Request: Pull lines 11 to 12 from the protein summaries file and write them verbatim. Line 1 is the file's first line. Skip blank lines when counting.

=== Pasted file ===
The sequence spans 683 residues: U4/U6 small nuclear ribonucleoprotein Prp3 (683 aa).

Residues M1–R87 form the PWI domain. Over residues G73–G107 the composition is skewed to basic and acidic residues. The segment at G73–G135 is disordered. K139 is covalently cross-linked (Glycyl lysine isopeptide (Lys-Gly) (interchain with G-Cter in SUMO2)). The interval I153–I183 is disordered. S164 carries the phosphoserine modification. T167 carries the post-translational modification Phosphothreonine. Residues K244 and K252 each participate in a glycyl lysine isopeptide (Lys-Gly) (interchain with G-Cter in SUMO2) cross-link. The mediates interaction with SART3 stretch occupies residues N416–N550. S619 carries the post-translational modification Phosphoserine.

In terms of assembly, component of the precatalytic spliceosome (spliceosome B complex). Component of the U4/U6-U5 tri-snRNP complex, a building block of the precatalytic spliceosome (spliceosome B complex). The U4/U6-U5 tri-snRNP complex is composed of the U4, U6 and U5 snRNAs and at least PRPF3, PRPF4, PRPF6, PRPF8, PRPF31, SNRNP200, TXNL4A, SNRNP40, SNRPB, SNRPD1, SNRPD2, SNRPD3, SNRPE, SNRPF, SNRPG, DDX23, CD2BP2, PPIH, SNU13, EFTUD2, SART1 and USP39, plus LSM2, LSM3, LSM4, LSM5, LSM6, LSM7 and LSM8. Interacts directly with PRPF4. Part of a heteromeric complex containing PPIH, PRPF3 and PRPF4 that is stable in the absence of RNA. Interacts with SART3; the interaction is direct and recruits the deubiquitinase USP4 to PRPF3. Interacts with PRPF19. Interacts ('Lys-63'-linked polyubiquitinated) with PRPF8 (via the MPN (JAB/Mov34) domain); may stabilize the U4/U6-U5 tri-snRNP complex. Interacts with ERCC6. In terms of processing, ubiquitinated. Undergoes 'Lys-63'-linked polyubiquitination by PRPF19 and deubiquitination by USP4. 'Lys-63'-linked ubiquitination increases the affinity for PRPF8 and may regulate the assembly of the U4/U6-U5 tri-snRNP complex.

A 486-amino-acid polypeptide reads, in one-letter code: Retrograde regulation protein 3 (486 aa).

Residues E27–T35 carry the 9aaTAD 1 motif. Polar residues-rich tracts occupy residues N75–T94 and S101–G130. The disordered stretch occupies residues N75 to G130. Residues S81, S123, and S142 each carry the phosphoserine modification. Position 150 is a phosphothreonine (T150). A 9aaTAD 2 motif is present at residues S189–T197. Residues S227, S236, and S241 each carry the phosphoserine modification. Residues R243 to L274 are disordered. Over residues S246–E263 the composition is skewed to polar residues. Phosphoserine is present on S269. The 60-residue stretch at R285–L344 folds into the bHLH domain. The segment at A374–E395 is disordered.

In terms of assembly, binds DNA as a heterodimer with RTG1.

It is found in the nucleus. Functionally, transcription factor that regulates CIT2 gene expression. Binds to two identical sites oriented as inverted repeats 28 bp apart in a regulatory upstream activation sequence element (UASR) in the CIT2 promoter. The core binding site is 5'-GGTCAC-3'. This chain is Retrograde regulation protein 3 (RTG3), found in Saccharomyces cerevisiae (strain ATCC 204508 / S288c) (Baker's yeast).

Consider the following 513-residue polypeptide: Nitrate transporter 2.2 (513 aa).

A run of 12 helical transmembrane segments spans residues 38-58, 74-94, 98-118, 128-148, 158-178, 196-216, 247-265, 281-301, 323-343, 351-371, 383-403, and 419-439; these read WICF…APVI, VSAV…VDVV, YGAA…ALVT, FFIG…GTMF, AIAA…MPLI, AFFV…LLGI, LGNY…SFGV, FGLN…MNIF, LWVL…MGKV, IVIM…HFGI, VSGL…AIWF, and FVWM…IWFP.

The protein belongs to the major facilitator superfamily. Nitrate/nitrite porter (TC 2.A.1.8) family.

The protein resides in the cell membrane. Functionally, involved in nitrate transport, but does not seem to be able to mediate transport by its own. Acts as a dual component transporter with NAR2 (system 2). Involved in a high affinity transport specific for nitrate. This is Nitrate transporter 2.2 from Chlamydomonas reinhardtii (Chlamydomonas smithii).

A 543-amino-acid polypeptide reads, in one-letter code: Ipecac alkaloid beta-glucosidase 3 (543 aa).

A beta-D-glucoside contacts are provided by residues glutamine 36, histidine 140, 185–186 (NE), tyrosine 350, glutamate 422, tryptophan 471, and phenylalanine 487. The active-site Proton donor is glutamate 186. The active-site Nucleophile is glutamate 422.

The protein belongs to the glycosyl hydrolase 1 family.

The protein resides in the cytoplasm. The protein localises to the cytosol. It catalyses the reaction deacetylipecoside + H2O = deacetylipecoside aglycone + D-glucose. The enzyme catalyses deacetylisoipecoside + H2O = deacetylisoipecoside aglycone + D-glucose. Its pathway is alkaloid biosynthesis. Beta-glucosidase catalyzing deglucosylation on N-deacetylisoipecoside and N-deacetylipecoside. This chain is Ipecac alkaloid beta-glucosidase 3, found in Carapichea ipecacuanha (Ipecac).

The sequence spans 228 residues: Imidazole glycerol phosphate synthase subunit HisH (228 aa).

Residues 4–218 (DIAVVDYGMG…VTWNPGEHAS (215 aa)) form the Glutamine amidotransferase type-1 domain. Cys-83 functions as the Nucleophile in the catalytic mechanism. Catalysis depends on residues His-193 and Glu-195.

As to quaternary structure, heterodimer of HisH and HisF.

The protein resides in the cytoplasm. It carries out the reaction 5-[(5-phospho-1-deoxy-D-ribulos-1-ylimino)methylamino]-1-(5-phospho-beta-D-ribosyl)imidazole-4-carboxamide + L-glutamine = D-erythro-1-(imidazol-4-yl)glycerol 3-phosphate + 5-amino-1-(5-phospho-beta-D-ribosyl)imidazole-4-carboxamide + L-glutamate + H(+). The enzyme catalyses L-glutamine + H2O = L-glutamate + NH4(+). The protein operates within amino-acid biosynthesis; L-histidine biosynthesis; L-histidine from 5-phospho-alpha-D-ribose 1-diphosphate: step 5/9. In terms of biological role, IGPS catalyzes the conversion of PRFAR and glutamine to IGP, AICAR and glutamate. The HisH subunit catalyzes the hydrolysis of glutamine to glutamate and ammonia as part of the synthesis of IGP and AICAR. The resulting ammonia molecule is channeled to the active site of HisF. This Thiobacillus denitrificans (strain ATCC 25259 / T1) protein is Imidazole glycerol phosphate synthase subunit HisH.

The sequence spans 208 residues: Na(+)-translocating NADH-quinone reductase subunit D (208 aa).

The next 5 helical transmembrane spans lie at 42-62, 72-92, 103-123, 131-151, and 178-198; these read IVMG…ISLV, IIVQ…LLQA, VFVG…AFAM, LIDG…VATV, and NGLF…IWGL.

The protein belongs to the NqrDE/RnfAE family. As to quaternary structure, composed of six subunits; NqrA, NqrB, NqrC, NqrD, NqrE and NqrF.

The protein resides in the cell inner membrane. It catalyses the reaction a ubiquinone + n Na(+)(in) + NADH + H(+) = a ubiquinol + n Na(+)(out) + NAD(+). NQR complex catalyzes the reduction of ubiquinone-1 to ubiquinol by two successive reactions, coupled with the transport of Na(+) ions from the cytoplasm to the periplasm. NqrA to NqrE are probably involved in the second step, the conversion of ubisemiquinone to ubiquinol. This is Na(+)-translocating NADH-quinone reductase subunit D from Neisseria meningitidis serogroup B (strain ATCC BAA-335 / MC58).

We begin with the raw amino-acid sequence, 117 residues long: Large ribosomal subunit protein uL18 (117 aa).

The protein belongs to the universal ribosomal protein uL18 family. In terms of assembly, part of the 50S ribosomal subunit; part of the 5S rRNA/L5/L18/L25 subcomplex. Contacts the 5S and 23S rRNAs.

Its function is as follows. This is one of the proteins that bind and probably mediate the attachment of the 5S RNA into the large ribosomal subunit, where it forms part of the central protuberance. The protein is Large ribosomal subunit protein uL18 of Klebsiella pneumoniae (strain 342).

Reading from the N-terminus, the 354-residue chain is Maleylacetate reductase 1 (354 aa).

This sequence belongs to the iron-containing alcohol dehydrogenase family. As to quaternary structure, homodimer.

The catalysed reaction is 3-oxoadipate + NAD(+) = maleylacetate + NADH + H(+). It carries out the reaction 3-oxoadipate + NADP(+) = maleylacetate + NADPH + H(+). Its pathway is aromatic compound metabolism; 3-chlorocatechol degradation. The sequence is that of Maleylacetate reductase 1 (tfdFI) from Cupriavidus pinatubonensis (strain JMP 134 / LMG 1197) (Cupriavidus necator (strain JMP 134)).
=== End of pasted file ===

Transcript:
The protein resides in the cell membrane. Functionally, involved in nitrate transport, but does not seem to be able to mediate transport by its own. Acts as a dual component transporter with NAR2 (system 2). Involved in a high affinity transport specific for nitrate. This is Nitrate transporter 2.2 from Chlamydomonas reinhardtii (Chlamydomonas smithii).

A 543-amino-acid polypeptide reads, in one-letter code: Ipecac alkaloid beta-glucosidase 3 (543 aa).